For those interested in a career in the medical profession or are into sports, then you might want to consider the career of a physiotherapist. You will need people skills and technical knowledge of how the physical side of the human body functions.
There are various pathways to physiotherapy, so what better time to explore them than now?
A degree course in physiotherapy is not to be taken lightly because it will require at least four days a week of your time. Each session will require you to prepare for it and there will be deadlines to meet. This will be alongside placement. However, if you want to achieve something good, then the effort will all be worth it. The same effort will have been put in by the very sportspeople that you may be treating if you decide to pursue that route instead of one based in a medical environment.
The best grounding that you can get into the theory and practice of physiotherapy is to take a degree course. The undergraduate pathways include taking a Bachelor of Science degree (BSc), taking an apprenticeship linked to the same, or considering an integrated Master’s degree.
For those already with a related and approved degree, then there are a couple of pre-registration routes, including Master of Science Degree (MSc pre-registration) or Pre-registration Physiotherapy Doctorate.
Before taking a degree, if you know early on in education what you would like to do, then you will want to be involved in sports and physical education as much as possible, as well as studying maths and science A-levels such as human biology.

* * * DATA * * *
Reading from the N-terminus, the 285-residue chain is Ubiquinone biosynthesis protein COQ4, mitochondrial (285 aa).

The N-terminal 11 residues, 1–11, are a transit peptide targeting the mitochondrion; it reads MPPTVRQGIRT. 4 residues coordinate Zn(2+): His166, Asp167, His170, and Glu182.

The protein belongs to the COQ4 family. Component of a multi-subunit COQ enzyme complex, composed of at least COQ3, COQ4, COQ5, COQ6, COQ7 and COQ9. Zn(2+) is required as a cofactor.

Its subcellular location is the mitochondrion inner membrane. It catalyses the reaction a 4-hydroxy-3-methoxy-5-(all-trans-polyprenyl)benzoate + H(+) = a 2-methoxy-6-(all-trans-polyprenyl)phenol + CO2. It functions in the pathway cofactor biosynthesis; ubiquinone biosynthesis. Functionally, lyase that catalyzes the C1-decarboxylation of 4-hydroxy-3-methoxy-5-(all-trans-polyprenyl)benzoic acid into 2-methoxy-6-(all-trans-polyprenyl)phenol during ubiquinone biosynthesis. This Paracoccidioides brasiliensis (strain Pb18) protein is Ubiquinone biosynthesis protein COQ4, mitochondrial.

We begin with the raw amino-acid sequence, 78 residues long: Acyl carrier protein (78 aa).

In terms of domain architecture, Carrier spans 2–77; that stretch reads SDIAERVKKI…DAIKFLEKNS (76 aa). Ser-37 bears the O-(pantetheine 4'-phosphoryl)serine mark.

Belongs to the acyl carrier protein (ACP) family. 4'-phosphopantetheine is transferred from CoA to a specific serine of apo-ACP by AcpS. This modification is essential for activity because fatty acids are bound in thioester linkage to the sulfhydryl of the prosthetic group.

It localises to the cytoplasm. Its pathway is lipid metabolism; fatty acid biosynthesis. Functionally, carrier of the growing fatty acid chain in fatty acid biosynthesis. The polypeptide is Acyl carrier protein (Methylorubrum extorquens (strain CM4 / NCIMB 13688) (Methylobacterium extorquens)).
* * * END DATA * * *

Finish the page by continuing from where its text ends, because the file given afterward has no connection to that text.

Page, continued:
A university degree is certainly the most popular way of becoming a physiotherapist. In terms of time, a full-time degree will take three years, whereas a part-time course will take you six years to complete. With a relevant degree already, then the accelerated Master’s course will be beneficial for you.
To enter a Bachelor of Physiotherapy degree course, you should have Maths, Physical Sciences, and Life Sciences. This should be with them all at Level 4, so with a minimum of 30 points. Then, it is likely that only the students applying for Physiotherapy as their first choice will be considered. It is a competitive course to enter.
It is a desirable career for anyone interested in sports. Another situation where it is used, apart from aiding recovery from injury for sports professionals, is in hospitals. There is great demand for the role once qualified to practice.
Without a Degree
It is possible to become a physical therapy assistant without higher education. This will take less time to achieve and will mean that you can still be involved with your area of interest.
Starting at this level can be a good idea to make sure that you like this kind of work. Also, you are gaining experience in this area before taking it to academic levels. However, if you already know what you want to do and do not want to waste time in achieving the final goal, then enter the academic route straight away and become a fully qualified physiotherapist sooner rather than later.
Skills Required to be a Physiotherapist
To have good time management is important for a physiotherapist because you will be required to attend to patients promptly and at certain times. A good deal of tolerance and patience will be required when there is no quick fix to someone’s recovery other than repetition and perseverance. You will, yourself, need to have good physical fitness and health and need the strength to take the weight of patients, to a degree, when helping them with their exercises. As well as this, good communication and interpersonal skills will be required to explain instructions to patients regarding the exercises they will need to perform regularly to aid their recovery. You may be doing this alone or as part of a physiotherapy rehabilitation team, when a combination of good teamwork will achieve the desired results.
To conclude, the direct route to becoming a physiotherapist is to attend university, although it is possible to become a physical therapy assistant first. Apprenticeships will allow you to combine education with learning practical skills. University placements will also give you the hands-on experience you need.